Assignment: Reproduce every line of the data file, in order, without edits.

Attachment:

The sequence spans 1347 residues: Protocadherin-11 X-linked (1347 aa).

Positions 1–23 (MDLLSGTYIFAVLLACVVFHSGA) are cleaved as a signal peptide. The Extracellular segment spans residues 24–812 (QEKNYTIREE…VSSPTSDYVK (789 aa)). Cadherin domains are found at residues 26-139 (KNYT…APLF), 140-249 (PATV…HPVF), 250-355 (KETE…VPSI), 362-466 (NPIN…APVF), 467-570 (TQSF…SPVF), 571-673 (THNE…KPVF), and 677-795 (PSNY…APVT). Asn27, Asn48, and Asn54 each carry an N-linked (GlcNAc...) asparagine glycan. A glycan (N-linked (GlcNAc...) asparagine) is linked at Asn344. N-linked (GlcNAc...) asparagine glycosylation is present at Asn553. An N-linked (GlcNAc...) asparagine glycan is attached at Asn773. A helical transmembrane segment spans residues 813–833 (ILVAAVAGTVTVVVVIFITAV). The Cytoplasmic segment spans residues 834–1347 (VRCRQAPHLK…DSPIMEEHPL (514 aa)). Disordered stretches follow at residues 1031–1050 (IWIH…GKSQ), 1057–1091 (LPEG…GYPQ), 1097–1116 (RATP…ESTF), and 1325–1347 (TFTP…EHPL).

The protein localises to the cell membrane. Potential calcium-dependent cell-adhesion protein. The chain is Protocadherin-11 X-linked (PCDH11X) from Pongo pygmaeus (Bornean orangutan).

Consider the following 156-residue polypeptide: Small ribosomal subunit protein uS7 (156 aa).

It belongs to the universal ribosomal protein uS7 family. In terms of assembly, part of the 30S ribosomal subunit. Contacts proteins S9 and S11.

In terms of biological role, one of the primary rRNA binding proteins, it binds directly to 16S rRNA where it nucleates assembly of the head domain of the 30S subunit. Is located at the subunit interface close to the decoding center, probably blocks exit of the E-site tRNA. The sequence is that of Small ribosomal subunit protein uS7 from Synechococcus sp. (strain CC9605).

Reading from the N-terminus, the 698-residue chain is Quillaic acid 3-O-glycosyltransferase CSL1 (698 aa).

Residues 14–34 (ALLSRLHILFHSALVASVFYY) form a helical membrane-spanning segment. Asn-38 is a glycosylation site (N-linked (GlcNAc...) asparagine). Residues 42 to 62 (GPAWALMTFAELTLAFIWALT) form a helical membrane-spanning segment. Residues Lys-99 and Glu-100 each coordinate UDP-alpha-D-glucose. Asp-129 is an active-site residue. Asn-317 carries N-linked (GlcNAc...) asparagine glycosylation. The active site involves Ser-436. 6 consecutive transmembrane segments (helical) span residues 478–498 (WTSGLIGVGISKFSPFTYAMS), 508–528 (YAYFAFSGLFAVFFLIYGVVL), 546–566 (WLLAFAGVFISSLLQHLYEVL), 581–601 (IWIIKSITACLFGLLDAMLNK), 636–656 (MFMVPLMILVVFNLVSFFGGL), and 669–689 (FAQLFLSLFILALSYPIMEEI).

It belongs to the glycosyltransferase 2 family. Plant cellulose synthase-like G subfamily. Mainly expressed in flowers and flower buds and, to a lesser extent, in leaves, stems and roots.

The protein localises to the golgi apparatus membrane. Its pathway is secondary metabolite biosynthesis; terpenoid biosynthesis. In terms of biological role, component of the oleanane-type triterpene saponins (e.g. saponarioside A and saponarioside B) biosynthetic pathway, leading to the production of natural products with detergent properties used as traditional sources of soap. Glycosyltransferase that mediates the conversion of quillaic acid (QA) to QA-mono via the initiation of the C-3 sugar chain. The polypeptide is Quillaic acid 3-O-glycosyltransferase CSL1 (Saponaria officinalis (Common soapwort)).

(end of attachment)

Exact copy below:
The sequence spans 1347 residues: Protocadherin-11 X-linked (1347 aa).

Positions 1–23 (MDLLSGTYIFAVLLACVVFHSGA) are cleaved as a signal peptide. The Extracellular segment spans residues 24–812 (QEKNYTIREE…VSSPTSDYVK (789 aa)). Cadherin domains are found at residues 26-139 (KNYT…APLF), 140-249 (PATV…HPVF), 250-355 (KETE…VPSI), 362-466 (NPIN…APVF), 467-570 (TQSF…SPVF), 571-673 (THNE…KPVF), and 677-795 (PSNY…APVT). Asn27, Asn48, and Asn54 each carry an N-linked (GlcNAc...) asparagine glycan. A glycan (N-linked (GlcNAc...) asparagine) is linked at Asn344. N-linked (GlcNAc...) asparagine glycosylation is present at Asn553. An N-linked (GlcNAc...) asparagine glycan is attached at Asn773. A helical transmembrane segment spans residues 813–833 (ILVAAVAGTVTVVVVIFITAV). The Cytoplasmic segment spans residues 834–1347 (VRCRQAPHLK…DSPIMEEHPL (514 aa)). Disordered stretches follow at residues 1031–1050 (IWIH…GKSQ), 1057–1091 (LPEG…GYPQ), 1097–1116 (RATP…ESTF), and 1325–1347 (TFTP…EHPL).

The protein localises to the cell membrane. Potential calcium-dependent cell-adhesion protein. The chain is Protocadherin-11 X-linked (PCDH11X) from Pongo pygmaeus (Bornean orangutan).

Consider the following 156-residue polypeptide: Small ribosomal subunit protein uS7 (156 aa).

It belongs to the universal ribosomal protein uS7 family. In terms of assembly, part of the 30S ribosomal subunit. Contacts proteins S9 and S11.

In terms of biological role, one of the primary rRNA binding proteins, it binds directly to 16S rRNA where it nucleates assembly of the head domain of the 30S subunit. Is located at the subunit interface close to the decoding center, probably blocks exit of the E-site tRNA. The sequence is that of Small ribosomal subunit protein uS7 from Synechococcus sp. (strain CC9605).

Reading from the N-terminus, the 698-residue chain is Quillaic acid 3-O-glycosyltransferase CSL1 (698 aa).

Residues 14–34 (ALLSRLHILFHSALVASVFYY) form a helical membrane-spanning segment. Asn-38 is a glycosylation site (N-linked (GlcNAc...) asparagine). Residues 42 to 62 (GPAWALMTFAELTLAFIWALT) form a helical membrane-spanning segment. Residues Lys-99 and Glu-100 each coordinate UDP-alpha-D-glucose. Asp-129 is an active-site residue. Asn-317 carries N-linked (GlcNAc...) asparagine glycosylation. The active site involves Ser-436. 6 consecutive transmembrane segments (helical) span residues 478–498 (WTSGLIGVGISKFSPFTYAMS), 508–528 (YAYFAFSGLFAVFFLIYGVVL), 546–566 (WLLAFAGVFISSLLQHLYEVL), 581–601 (IWIIKSITACLFGLLDAMLNK), 636–656 (MFMVPLMILVVFNLVSFFGGL), and 669–689 (FAQLFLSLFILALSYPIMEEI).

It belongs to the glycosyltransferase 2 family. Plant cellulose synthase-like G subfamily. Mainly expressed in flowers and flower buds and, to a lesser extent, in leaves, stems and roots.

The protein localises to the golgi apparatus membrane. Its pathway is secondary metabolite biosynthesis; terpenoid biosynthesis. In terms of biological role, component of the oleanane-type triterpene saponins (e.g. saponarioside A and saponarioside B) biosynthetic pathway, leading to the production of natural products with detergent properties used as traditional sources of soap. Glycosyltransferase that mediates the conversion of quillaic acid (QA) to QA-mono via the initiation of the C-3 sugar chain. The polypeptide is Quillaic acid 3-O-glycosyltransferase CSL1 (Saponaria officinalis (Common soapwort)).